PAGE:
With much of the world hunkering down to limit the spread of COVID-19, many of us have more time than ever to work through our TV show watchlists.
But this can quickly become a lonely affair. As self-quarantines stretch on, we’ll need more ways to stay entertained at home while remaining in contact with friends and family members.
To that end, I’ve rounded up a list of “watch together” apps, websites, and extensions, which allow you to converse with other people while watching videos in sync with one another. Some let you communicate through text, and others through voice and video, but they all help fulfill the need to stay in touch with others even when you’re stuck at home.
Netflix Party is a straightforward Chrome extension that adds a chat window to Netflix videos. After launching a video, you click the “NP” button in your browser’s toolbar to generate a shareable link, allowing others to watch and comment on the same video, with playback synchronized across all devices.
Bear in mind that everyone still has to sign into Netflix separately, as Netflix Party doesn’t let you share access to a single account. (There are, however, other tools for that.)
Scener is conceptually similar to Netflix Party, with a Chrome extension that synchronizes Netflix playback across devices, but it also allows for video chat at the same time.
The downside is that it’s more of a hassle to use. After installing the extension, you must create a Scener account, and after setting everything up, I ran into some bugs: Netflix refused to load any profiles except the default one, and emoji didn’t seem to work at all. Still, the video chat function works as advertised, with resizable chat bubbles that float over the video window.
While the above options require a laptop or desktop computer, the free Rave app lets you host and join viewing parties on either iOS or Android. Best of all, it works with a bunch of video sources, including Netflix, YouTube, Tubi, and Google Drive (for your personal video collection). The app can be a little clunky to navigate, but overall it works pretty well, and it allows for both text and audio chat. For the latter, there’s even an option for karaoke, though I can’t comment on how well the music and audio chat sync up.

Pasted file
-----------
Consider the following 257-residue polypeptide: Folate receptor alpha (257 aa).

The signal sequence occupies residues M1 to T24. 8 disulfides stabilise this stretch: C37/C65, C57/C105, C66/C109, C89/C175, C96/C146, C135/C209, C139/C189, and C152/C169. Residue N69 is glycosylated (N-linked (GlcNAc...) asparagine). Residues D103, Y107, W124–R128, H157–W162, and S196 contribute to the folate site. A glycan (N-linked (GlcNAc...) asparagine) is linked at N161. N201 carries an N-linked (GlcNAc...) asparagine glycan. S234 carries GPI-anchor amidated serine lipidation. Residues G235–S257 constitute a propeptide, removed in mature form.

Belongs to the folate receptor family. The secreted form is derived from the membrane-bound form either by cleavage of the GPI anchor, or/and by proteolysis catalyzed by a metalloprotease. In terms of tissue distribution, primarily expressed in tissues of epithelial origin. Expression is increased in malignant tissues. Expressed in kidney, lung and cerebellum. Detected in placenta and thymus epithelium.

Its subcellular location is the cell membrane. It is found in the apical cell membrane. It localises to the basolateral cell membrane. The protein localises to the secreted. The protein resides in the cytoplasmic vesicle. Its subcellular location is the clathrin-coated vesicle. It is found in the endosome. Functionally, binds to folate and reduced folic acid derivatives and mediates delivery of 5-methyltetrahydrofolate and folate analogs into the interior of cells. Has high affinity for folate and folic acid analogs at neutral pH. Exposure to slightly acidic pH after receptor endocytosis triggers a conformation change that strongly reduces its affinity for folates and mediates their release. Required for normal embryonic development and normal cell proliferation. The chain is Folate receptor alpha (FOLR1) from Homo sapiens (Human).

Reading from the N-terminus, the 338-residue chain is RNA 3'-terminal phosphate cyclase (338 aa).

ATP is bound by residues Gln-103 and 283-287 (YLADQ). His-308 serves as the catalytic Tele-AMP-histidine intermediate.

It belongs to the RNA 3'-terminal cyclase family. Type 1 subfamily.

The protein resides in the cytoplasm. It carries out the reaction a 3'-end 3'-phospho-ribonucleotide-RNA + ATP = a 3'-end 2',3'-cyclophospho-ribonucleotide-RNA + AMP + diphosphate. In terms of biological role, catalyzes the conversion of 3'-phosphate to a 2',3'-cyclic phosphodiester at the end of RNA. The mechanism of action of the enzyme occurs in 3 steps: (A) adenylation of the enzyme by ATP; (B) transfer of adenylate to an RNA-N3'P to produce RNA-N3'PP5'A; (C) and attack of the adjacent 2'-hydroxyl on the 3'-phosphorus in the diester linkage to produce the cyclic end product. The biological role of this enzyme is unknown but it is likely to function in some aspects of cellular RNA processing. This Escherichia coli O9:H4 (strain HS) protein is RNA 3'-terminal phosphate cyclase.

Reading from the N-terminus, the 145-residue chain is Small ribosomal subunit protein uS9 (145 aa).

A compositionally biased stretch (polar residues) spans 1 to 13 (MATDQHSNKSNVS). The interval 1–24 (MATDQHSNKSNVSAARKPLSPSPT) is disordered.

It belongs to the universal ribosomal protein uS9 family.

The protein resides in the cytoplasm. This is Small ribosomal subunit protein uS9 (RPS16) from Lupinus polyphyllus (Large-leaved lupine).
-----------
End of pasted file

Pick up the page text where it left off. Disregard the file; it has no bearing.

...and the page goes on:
Just make sure to set your viewing parties to “Friends” or “Private” if you don’t want random people joining.
If you want to host a group chat for YouTube videos instead of Netflix, give andchill.tv a try. Like Netflix Party, it adds group chat around a synchronized video player, but it uses a cute movie theater metaphor that changes the viewing angle on the video depending on which virtual “seat” you pick. You can also string multiple YouTube videos together to create a playlist.
The site supposedly offers audio chat as well, but I haven’t been able to get it to work.
Facebook Watch Party
Here’s another group chat option, this time for videos on Facebook. To start a group viewing session on your computer, hit the “…” button under the Create Post menu, then select “Watch Party.” You can also create a viewing session from your phone or tablet by tapping the “What’s on your mind?” field, then swiping up on the post options to reveal Watch Party near the bottom. After selecting some videos for your playlist, you can choose who’s allowed to see the party in their timelines, and you can push out invites once the video starts playing.
The host of the party can also stream video of themselves, but guests can only comment with text, emoji, or stickers.
For something a little different, check out Twitch. Although it’s best-known for live streams of people playing video games, it’s been branching out into other areas lately and has several channels with marathon-style TV streams. There are channels for Poker, classic Iron Chef episodes, round-the-clock food shows, classic shows from Shout! Factory TV, and Mystery Science Theater 3000 from Rifftrax. And of course, you can binge-watch The Joy of Painting with the late Bob Ross, in what started as a publicity stunt but has since become a Twitch staple. As with all other Twitch videos, these channels come with comment feeds, so you can chat with strangers or invite your friends.
Plain old video chat
Of course, you don’t need newfangled apps to watch TV with faraway friends. If all else fails, just fire up a group chat in Facetime or Google Duo, decide what to watch together, and make sure everyone presses play at the same time. You’ll just have to supply the chat emoji the old-fashioned way—with your face.
Update: Here’s a link to to an in-depth a how-to article.
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